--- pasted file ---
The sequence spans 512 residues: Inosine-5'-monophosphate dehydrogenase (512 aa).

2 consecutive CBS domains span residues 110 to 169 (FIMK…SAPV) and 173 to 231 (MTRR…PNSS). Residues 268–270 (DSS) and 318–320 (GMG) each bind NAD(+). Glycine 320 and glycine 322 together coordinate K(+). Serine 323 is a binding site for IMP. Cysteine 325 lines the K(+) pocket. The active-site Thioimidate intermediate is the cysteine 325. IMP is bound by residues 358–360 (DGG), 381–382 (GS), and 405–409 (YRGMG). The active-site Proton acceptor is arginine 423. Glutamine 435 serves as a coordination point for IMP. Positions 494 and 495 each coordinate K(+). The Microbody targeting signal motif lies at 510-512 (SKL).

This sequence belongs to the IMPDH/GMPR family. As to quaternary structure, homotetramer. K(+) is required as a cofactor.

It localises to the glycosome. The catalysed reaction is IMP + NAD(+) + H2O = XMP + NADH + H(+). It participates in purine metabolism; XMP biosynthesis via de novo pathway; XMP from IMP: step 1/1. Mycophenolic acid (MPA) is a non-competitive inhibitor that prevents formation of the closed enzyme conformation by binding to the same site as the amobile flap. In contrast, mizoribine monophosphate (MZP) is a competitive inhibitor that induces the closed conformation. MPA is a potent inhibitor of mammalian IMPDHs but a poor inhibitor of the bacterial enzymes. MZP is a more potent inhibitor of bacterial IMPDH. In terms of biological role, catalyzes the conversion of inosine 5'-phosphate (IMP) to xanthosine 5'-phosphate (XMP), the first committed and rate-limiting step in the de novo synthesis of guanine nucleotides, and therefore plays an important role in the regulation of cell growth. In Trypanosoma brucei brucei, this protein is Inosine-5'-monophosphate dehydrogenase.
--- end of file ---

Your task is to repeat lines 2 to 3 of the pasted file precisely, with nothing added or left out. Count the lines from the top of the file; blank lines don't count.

2 consecutive CBS domains span residues 110 to 169 (FIMK…SAPV) and 173 to 231 (MTRR…PNSS). Residues 268–270 (DSS) and 318–320 (GMG) each bind NAD(+). Glycine 320 and glycine 322 together coordinate K(+). Serine 323 is a binding site for IMP. Cysteine 325 lines the K(+) pocket. The active-site Thioimidate intermediate is the cysteine 325. IMP is bound by residues 358–360 (DGG), 381–382 (GS), and 405–409 (YRGMG). The active-site Proton acceptor is arginine 423. Glutamine 435 serves as a coordination point for IMP. Positions 494 and 495 each coordinate K(+). The Microbody targeting signal motif lies at 510-512 (SKL).

This sequence belongs to the IMPDH/GMPR family. As to quaternary structure, homotetramer. K(+) is required as a cofactor.